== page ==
Shinrin-yoku: Forest Bathing
In Japan, a known health practice is to walk through a forest, otherwise known as forest bathing, or Shinrin-yoku. Forest scents, sounds, and light, have a healing effect that has been measured scientifically. Essential wood oils, named phytoncides, are emitted by plants and enhance the human immune system. Specific cells of the immune system, natural killer cells, increase in number in response to the phytoncides. The natural killer cells fight disease, including cancer. Phytoncides are natural preservatives and fungicides, classified as antimicrobial volatile organic compounds, and can also be used as essential oils in aromatherapy.
In 1982, the Forest Agency of Japan proposed that forest bathing trips be part of a healthy lifestyle. A new field of Forest Therapy is now developing, and specific forests are being recognized as Forest Therapy bases or roads by the Forest Therapy Executive Committee, with 31 recognized in Japan to date (Japan Times, Forest Therapy Taking Root). Japanese companies are starting to include forest therapy in employee health care benefits.
Yuko Tsunetsugu, from the Forestry and Forest Products Research Institute in Matsunosato, Tsukuba, Japan, writes eloquently about the forest’s impact upon the five senses:
~ viewing a picture of people taking a walk in a beautiful forest decreases blood pressure and heart rate. The viewing also decreases prefrontal activity in the brain, and correlates to subjective feelings of calmness and elation, compared to viewing a photo of a lovely cherry tree in full bloom. Blood pressure and heart rate lowering are also observed when people are in rooms with 45% wood content.
~ scents are associated with instinct, emotion, and preference. Taking in the phytoncides of a forest via olfaction has physiological effects. Blood pressure decreases, prefrontal activity decreases, anxiety and depression diminish, the mind works more efficiently, and breathing slows.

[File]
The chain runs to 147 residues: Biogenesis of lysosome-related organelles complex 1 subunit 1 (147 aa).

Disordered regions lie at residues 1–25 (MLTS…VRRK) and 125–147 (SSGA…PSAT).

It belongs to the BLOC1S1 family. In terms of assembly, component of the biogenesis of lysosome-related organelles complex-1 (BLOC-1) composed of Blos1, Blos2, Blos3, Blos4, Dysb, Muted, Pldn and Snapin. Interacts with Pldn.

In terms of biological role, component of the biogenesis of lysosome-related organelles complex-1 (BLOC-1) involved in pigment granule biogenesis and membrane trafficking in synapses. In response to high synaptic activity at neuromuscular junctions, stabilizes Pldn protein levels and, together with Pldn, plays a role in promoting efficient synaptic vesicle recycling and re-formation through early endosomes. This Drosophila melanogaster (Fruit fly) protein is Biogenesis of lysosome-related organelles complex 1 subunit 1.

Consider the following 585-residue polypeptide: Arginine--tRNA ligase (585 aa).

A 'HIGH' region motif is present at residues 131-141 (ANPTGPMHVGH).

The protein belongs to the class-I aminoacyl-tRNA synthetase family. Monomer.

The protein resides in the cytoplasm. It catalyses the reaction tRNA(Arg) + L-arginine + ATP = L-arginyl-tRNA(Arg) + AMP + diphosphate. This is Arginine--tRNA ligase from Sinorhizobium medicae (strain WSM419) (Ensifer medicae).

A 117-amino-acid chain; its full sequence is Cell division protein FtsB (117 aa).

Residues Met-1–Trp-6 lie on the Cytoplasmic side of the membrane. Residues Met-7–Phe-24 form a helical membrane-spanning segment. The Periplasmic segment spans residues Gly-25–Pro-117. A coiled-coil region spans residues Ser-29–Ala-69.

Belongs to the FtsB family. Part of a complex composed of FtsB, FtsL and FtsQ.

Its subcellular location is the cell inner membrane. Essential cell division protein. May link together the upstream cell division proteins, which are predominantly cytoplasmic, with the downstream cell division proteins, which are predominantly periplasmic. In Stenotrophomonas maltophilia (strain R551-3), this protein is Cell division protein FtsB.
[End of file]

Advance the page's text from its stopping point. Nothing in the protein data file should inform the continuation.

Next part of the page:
~ touching untreated or thinly painted wood paneling does not increase blood pressure, but when wooden paneling is thickly painted, blood pressure stays elevated.
~ as expected, the sound of a stream is soothing, thus blood pressure and brain activity decrease when hearing a stream running over rocks through a forest.
The literature on Shinrin-yoku mentions further benefits, including: stress reduction, lower blood sugar, better concentration, and diminished pain.
The above video takes you through a forest walk. Occasional text in English evokes smells, sounds, thoughts, and relates scientific fact. Relax, breathe, and take a moment to be inspired to walk among tall green beings soon.
2007 Park et al. Physiological effects of Shinrin-yoku (taking in the atmosphere of the forest) using salivary cortisol and cerebral activity as indicators. J Physiol Anthropol 26(2):123-8.
2008 Li et al. A forest bathing trip increases human natural killer cell activity and expression of anti-cancer proteins in female subjects. J Biol Regul Homeostat Agents. 22(1):45-55.
2008 Li et al. Visiting a forest, but not a city, increases human natural killer cell activity and expression of anti-cancer proteins. Int J Immunopathol Pharmacol. 21(1): 117-27.
2009 Li et al. Effect of phytoncide from trees on human natural killer cell function. Int J Immunopathol Pharmacol. 22(4): 951-9.
2010 Park et al. The physiological effects of Shinrin-yoku (taking in the forest atmosphere or forest bathing): evidence from field experiments in 24 forests across Japan. Environ Health Preventative Med. 15(1): 18-26.
2010 Tsunetsugu et al. Trends in research related to Shinrin-yoku (taking in the forest atmosphere or forest bathing) in Japan. Environ Health Preventative Med. 15(1):27-37.
2010 Cimperman. Forest therapy. A Different Type of Doctor Blog.
Click on the black and white photo of the tree to see more of Stasia G Arraway‘s work.